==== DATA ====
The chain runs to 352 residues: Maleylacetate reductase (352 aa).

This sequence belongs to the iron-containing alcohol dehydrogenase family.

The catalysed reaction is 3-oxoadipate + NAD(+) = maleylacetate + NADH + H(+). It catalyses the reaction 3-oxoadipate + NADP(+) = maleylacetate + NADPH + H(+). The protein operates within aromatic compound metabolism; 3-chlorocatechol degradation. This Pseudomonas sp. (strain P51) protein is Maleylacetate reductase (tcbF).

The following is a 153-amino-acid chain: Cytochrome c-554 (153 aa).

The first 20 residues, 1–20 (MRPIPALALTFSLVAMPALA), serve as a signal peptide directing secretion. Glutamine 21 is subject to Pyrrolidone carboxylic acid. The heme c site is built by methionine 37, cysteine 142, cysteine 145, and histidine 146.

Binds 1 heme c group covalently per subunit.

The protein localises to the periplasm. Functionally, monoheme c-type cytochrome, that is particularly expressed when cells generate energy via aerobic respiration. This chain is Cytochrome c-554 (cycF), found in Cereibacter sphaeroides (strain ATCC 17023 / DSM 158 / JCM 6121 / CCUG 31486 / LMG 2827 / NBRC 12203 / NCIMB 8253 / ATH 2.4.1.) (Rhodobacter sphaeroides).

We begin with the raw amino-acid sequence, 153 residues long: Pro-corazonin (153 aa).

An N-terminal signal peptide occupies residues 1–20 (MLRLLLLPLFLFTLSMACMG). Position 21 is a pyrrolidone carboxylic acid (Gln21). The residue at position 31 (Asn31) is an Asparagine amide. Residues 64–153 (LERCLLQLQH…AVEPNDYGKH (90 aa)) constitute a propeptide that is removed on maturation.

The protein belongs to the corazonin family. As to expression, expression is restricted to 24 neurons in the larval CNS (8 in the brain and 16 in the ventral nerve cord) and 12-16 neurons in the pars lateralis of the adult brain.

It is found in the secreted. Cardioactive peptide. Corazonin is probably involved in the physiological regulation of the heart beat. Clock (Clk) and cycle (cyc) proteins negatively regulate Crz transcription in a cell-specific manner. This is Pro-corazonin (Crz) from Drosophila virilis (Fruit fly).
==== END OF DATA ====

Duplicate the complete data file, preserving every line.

The chain runs to 352 residues: Maleylacetate reductase (352 aa).

This sequence belongs to the iron-containing alcohol dehydrogenase family.

The catalysed reaction is 3-oxoadipate + NAD(+) = maleylacetate + NADH + H(+). It catalyses the reaction 3-oxoadipate + NADP(+) = maleylacetate + NADPH + H(+). The protein operates within aromatic compound metabolism; 3-chlorocatechol degradation. This Pseudomonas sp. (strain P51) protein is Maleylacetate reductase (tcbF).

The following is a 153-amino-acid chain: Cytochrome c-554 (153 aa).

The first 20 residues, 1–20 (MRPIPALALTFSLVAMPALA), serve as a signal peptide directing secretion. Glutamine 21 is subject to Pyrrolidone carboxylic acid. The heme c site is built by methionine 37, cysteine 142, cysteine 145, and histidine 146.

Binds 1 heme c group covalently per subunit.

The protein localises to the periplasm. Functionally, monoheme c-type cytochrome, that is particularly expressed when cells generate energy via aerobic respiration. This chain is Cytochrome c-554 (cycF), found in Cereibacter sphaeroides (strain ATCC 17023 / DSM 158 / JCM 6121 / CCUG 31486 / LMG 2827 / NBRC 12203 / NCIMB 8253 / ATH 2.4.1.) (Rhodobacter sphaeroides).

We begin with the raw amino-acid sequence, 153 residues long: Pro-corazonin (153 aa).

An N-terminal signal peptide occupies residues 1–20 (MLRLLLLPLFLFTLSMACMG). Position 21 is a pyrrolidone carboxylic acid (Gln21). The residue at position 31 (Asn31) is an Asparagine amide. Residues 64–153 (LERCLLQLQH…AVEPNDYGKH (90 aa)) constitute a propeptide that is removed on maturation.

The protein belongs to the corazonin family. As to expression, expression is restricted to 24 neurons in the larval CNS (8 in the brain and 16 in the ventral nerve cord) and 12-16 neurons in the pars lateralis of the adult brain.

It is found in the secreted. Cardioactive peptide. Corazonin is probably involved in the physiological regulation of the heart beat. Clock (Clk) and cycle (cyc) proteins negatively regulate Crz transcription in a cell-specific manner. This is Pro-corazonin (Crz) from Drosophila virilis (Fruit fly).